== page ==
## STACK Documentation

Documentation home | Category index | Site map# Defining variables

There are two fields which allow you to define and manipulate computer algebra system variables. These are called the Question Variables and Feedback variables.

The field is a string which contains a list of assignments of the form

```
key : value;
```

for example

```
p : (x-1)^3;
```

Each `key`

is the name of a variable local to the question, and `value`

is an expression in Maxima's language.
When evaluated, this list is passed to the CAS, and evaluated in order. The value obtained for each key will be stored and used later, for example in the question marking routines.
The keys need not be unique, although only the last value will be available for use later.

These fields are known as *KeyVal* fields.

## Maxima's assignments `a:3`

Computer algebra systems each use a different syntax to denote the assignment of a value to a variable.
For example, Maple and Derive use `:=`

. Mathematica uses `=`

or `:=`

, depending on when the assignment is to take place.
Maxima uses the form `key:value`

, which is unusual and not intuitive.
Maxima reserves `:=`

to denote function definition, e.g. `f(x):=x^2`

.
STACK uses Maxima's assignment rules.

## Notes

- Items are separated by either a newline or
`;`

. - Adding
`;`

at the end of each statement is optional, but makes it easier to cut and paste into a Maxima session. Please add these. - If you type a string not in the form
`key : value`

, a variable name such as`dumvar3`

will be assigned automatically to keep track of the command in the list of question variables. - The
`key`

must be a simple variable name. It must start with letters, and can contain numbers and underscore characters. - If a student uses a variable which has been assigned a value in the question variables then the attempt will be rejected as invalid. You can use the "allowed words" to enable students' expressions with question variables to be considered valid.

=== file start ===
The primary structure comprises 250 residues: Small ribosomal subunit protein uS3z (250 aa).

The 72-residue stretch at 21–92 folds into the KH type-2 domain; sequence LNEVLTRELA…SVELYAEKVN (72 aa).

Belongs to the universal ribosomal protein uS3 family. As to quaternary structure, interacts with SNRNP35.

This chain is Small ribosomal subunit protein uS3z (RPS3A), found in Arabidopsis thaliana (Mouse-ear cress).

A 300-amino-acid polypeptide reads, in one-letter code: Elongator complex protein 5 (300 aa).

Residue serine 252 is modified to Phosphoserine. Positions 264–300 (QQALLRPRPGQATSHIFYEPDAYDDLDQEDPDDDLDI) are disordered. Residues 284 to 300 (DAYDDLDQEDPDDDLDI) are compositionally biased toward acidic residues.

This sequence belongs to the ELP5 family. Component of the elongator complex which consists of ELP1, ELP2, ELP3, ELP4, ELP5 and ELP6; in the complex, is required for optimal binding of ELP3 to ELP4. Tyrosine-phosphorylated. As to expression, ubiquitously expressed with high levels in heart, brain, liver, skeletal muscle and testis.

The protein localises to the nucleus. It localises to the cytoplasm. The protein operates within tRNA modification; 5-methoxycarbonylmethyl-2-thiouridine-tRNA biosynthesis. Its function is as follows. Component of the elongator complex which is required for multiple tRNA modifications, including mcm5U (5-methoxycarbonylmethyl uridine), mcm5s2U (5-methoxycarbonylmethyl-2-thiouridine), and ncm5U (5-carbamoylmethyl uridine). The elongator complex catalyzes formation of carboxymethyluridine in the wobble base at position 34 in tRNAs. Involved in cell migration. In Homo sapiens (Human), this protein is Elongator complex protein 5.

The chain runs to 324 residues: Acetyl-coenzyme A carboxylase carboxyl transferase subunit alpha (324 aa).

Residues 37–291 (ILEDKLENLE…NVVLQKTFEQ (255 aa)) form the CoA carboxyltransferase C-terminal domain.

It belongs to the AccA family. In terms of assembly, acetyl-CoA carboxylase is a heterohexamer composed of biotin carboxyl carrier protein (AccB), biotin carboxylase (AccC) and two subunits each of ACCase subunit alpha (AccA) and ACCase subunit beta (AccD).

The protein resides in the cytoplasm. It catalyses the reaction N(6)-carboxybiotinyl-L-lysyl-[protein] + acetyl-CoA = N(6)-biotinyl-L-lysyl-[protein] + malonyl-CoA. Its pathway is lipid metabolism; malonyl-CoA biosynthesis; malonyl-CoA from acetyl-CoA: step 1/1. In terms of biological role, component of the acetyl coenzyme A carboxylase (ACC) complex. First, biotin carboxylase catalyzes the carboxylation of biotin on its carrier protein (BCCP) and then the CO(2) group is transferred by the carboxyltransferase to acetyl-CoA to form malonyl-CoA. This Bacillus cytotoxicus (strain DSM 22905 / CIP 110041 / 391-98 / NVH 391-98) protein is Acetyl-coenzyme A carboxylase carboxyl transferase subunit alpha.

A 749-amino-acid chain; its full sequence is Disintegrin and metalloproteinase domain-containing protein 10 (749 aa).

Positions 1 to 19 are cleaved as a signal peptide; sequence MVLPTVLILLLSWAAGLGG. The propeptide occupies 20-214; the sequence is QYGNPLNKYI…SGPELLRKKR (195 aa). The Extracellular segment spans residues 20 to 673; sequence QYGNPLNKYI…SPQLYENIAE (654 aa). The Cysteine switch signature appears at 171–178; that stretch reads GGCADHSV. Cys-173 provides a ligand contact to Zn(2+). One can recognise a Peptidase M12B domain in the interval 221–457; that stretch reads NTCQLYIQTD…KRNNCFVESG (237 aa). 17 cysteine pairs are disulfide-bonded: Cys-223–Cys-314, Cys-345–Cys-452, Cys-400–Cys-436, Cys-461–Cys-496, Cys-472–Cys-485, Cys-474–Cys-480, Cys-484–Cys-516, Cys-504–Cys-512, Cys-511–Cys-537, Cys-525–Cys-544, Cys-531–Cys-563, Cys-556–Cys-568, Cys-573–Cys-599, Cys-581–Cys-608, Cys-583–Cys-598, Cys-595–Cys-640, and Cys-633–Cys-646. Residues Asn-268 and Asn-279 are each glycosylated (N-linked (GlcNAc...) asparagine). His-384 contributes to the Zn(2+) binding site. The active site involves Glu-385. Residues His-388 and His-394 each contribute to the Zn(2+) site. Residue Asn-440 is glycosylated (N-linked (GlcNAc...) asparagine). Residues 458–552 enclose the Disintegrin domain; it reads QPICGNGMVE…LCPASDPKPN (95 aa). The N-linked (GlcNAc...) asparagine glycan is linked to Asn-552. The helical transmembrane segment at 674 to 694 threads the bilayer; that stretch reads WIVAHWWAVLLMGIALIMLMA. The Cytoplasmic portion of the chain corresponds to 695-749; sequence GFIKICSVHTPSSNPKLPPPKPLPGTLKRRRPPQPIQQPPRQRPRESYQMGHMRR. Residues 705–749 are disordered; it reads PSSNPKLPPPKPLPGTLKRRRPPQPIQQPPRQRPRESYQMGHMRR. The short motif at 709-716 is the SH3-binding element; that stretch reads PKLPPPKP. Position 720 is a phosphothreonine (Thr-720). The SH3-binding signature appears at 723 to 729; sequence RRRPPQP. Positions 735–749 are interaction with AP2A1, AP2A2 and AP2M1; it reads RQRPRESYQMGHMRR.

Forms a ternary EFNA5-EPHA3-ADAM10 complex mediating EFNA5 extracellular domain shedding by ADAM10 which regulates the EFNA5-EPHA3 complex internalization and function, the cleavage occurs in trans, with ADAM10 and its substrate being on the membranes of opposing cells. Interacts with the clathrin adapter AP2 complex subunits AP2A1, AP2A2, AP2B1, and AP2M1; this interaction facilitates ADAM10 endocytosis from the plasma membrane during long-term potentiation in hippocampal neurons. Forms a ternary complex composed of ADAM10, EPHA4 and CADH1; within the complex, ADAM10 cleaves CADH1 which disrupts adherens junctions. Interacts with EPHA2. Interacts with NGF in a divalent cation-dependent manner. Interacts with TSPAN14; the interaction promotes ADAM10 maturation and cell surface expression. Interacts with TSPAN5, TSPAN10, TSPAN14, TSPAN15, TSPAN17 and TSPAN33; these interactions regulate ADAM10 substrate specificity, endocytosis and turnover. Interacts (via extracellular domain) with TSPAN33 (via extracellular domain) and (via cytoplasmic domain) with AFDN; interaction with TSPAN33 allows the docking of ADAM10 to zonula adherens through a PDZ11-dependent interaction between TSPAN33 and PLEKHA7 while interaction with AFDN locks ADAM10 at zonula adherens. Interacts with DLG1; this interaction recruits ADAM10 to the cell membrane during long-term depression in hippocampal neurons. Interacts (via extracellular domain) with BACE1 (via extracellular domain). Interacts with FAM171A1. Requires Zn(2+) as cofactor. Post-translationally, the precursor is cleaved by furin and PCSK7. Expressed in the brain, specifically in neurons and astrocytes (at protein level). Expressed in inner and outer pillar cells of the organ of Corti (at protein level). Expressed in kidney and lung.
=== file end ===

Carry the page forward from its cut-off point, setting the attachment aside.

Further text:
Hence, it is a sensible idea to use variable names which are not used as parameters in the question, or likely to occur in the student's answer. For example if you set an integration question then you should avoid using the variable
`c`

, otherwise students won't be able to write`+c`

in the normal way to indicate a constant of integration. - You can include C-style block comments for increased clarity, and these may appear on separate lines
e.g.
`dice : rand(6) + 1; /* roll it! */`

- Do not define a feedback variable with the same name as an input. For example, if your input is
`ans1`

then you cannot define a feedback variable`ans1:exdowncase(ans1)`

. Choose something different, e.g.`ansmod1:exdowncase(ans1)`

## Question variables

The question variables are evaluated when a variant of a question is created. The displayed forms are available to all other CASText fields and the values to other parts of the question, e.g.

- Teacher's answers in inputs are defined in terms of question variables.
- Question note.
- General feedback (also known as the worked solution).
- All fields in each of the potential response tree.
- Each input when testing the item.
- Question variables are not available to inputs when a student is validating their answer, unless special ``context variables'' are defined in a preamble.

### Question variables preamble and context variables

If the following commands appear within the question variables they will be available in every part of the question, in particular these commands will affect how students' input is validated. This enables teachers to affect the display of the student's answer validation, and add assumptions to PRTs.

`orderless`

and`ordergreat`

. These commands may only appear once each in any question.`assume`

and`declare`

.`texput`

, see notes directly below.

This collection of special variables are called "context variables".